🤢 NAUSEA after a workout? > The REASONS. 😱
For those who believe that spilling their guts is a sign of a well-run race, it is not.
It is very likely that you have vomited after a run or that you have felt nauseous after a workout. It's an unpleasant fact that it doesn't discriminate between a weekend warrior or a seasoned pro.
Feeling a bit nauseous won't necessarily divert all your effort, but knowing its possible causes is essential if you want to avoid spitting up afterward (or during) a difficult race. If you've ever found yourself lying in a trash can after finishing your degree, here are some possible reasons for your gut dissatisfaction and ways you can try to combat it.
A closure of the digestive system
When you are running, oxygen-rich blood is drawn away from the stomach and other nonessential organs and sent to the lungs, heart and other active muscles that need it more during high intensity efforts. Because your stomach doesn't have the normal resources to digest nutrients as efficiently as usual, this could be why you end up throwing out your cookies, especially if you consume too much fuel while running or too soon after finishing.
Running in hot and humid weather also produces the same result because blood flow is redirected to the skin as a means of cooling the body. To avoid this, practice fueling during training runs to determine how much fuel your stomach can handle on race day. And if you are consuming energy gels or other sugary foods, try ingesting them with water to aid in digestion. Even when you're not exercising, simple sugar is hard to break down, so drinking too much sports drink or gels in one sitting could spell trouble.
Dehydration also slows down the digestion process even more. so drinking water early and often is important to help you digest your food better.
Increased pressure on the stomach
When you run at high intensity, you increase the pressure in the intra-abdominal space, which puts pressure on your stomach. This occurs because you breathe more deeply while running.When this happens, you can force the contents of your stomach into your esophagus.
This scenario is more likely if you had a large amount of food or liquid in your stomach before running. However, this amount is highly individualized, so determining what your body can tolerate is essential, especially in a race.
Some runners may face a disorder such as acid reflux called gastroesophageal reflux disease (GERD). ) and are at a higher risk of experiencing this scenario. That's because your lower esophageal sphincter, the muscles between your esophagus and your stomach, are weakened and can relax when they're not supposed to.
GERD can be treated with medicine or an adjustment in the diet of foods that can irritate the lining of the esophagus, such as acidic foods, tomato products, fatty foods, alcohol, and coffee.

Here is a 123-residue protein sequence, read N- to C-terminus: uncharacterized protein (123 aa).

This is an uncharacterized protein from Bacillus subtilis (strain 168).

Eating the wrong foods and drinks beforehand
Stay away from highly acidic foods such as citrus fruits (oranges, berries, grapefruits), processed cheeses, and liquids such as sodas or orange juice before running.
Acidic foods and drinks make the stomach environment more acidic, which slows the emptying of stomach contents into the small intestine, but also increases the risk of vomiting.
Meals and snacks high in fat, protein, or fiber are also a no-no before a workout because they slow down the gastric emptying process. In other words, food stays in your stomach longer, and it may still be around during your run and give you that "brick-in-the-belly feeling" that's hard to suppress.
To keep to scratch food-induced vomiting, try not to eat for the two hour period before an intense workout or run. If you need to eat something, keep it soft and small in volume.
If diet adjustments don't work, take antacids or Pepto-Bismol about an hour before your run to reduce nausea and vomiting. < / p>
Stopping too fast
Slamming on the brakes after your last interval or once you've crossed the finish line can wreak havoc on your stomach because it's not ready for the quick change in effort, which makes you feel bad when it's back to normal. This can be made worse if you really push hard during the final stretch.
Instead of hitting the sidewalk, try to keep walking or jogging so your body has time to readjust and avoid stomach cramps. Also, resist drinking sugary liquids or swallowing food too quickly. Drink water, keep walking and allow your body to return to stasis.
En You may feel nauseous if you have an especially heavy sweater. If you lose more than 4 percent of your body weight while running, some studies say that your gut stops absorbing fluids properly, causing nausea.
This is especially true for those who are dehydrated before they start running. replace fluids during exercise.
For those who believe that spilling their guts is a sign of a well-run run, it is not. Vomiting can damage the lining of the esophagus, which can affect digestion.